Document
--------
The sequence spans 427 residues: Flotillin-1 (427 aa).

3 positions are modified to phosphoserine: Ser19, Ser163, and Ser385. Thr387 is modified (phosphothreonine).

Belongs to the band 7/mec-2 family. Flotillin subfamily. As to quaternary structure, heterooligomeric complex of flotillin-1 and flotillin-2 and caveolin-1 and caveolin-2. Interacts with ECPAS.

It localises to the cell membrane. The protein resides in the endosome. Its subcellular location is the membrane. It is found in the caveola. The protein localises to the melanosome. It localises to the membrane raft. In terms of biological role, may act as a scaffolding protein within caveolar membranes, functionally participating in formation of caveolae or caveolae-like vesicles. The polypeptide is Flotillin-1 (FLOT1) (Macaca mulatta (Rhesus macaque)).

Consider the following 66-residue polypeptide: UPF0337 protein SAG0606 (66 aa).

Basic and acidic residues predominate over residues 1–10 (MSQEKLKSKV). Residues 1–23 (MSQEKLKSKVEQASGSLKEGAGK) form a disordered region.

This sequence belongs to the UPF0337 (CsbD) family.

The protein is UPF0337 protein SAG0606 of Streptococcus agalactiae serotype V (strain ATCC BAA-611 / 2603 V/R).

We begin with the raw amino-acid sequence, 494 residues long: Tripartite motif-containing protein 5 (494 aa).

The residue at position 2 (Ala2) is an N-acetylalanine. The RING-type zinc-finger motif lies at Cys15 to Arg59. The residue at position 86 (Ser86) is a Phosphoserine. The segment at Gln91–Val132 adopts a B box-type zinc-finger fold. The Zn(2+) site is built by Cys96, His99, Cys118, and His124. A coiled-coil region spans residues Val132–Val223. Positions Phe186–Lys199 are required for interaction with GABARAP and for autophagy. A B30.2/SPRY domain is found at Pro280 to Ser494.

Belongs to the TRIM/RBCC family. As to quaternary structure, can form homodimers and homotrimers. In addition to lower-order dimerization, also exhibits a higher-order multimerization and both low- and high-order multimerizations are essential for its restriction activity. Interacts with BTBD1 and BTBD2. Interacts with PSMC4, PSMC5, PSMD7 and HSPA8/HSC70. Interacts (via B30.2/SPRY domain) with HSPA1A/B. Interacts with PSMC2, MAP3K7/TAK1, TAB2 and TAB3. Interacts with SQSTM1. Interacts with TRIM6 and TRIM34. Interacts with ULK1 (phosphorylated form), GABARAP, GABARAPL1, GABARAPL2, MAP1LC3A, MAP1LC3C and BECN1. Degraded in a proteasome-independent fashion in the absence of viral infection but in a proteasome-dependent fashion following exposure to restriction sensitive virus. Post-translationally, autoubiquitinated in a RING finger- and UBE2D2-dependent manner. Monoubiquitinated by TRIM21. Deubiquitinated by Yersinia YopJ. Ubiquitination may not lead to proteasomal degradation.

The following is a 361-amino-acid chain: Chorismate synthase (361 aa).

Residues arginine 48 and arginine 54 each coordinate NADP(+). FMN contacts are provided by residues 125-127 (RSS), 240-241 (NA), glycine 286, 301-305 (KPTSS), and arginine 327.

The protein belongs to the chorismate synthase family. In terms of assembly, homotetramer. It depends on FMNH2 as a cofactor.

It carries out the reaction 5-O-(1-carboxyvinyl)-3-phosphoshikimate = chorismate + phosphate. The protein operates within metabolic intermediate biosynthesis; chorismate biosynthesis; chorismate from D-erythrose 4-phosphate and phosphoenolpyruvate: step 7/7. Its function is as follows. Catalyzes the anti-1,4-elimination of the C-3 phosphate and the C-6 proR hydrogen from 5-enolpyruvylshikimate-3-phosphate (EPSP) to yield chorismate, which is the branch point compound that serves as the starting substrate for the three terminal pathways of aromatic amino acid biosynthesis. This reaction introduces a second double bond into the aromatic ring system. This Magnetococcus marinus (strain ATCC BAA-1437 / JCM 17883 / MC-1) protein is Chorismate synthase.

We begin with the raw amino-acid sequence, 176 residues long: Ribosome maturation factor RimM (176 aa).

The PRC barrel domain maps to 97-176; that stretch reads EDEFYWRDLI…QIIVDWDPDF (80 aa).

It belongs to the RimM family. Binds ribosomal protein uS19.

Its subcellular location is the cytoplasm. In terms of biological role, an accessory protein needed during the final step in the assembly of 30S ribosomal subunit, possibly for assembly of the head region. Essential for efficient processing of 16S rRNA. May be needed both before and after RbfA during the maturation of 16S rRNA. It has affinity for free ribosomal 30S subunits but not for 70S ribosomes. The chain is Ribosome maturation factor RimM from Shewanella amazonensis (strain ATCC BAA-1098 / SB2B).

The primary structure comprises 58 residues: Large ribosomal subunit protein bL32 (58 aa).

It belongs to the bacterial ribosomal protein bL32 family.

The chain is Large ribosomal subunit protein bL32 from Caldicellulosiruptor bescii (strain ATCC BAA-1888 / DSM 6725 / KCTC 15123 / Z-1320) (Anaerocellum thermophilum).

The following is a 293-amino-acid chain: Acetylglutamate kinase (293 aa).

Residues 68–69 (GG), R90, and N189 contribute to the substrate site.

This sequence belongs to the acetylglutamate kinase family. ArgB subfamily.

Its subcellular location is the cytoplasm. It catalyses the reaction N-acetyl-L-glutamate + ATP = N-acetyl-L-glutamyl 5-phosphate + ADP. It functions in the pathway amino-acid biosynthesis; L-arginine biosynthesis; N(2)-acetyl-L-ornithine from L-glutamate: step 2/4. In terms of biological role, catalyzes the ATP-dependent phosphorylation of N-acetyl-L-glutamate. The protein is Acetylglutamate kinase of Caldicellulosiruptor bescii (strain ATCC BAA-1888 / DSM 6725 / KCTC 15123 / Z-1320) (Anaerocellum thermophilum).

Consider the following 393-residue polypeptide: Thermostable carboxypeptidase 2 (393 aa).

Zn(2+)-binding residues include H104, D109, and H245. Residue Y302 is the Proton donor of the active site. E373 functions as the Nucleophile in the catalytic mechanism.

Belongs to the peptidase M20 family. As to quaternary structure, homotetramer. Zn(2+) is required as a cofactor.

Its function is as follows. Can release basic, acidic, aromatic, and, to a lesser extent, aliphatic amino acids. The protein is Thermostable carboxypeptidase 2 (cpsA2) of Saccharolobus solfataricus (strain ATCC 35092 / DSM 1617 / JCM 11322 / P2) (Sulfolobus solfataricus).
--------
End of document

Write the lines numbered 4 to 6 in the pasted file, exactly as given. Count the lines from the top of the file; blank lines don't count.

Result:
It localises to the cell membrane. The protein resides in the endosome. Its subcellular location is the membrane. It is found in the caveola. The protein localises to the melanosome. It localises to the membrane raft. In terms of biological role, may act as a scaffolding protein within caveolar membranes, functionally participating in formation of caveolae or caveolae-like vesicles. The polypeptide is Flotillin-1 (FLOT1) (Macaca mulatta (Rhesus macaque)).

Consider the following 66-residue polypeptide: UPF0337 protein SAG0606 (66 aa).

Basic and acidic residues predominate over residues 1–10 (MSQEKLKSKV). Residues 1–23 (MSQEKLKSKVEQASGSLKEGAGK) form a disordered region.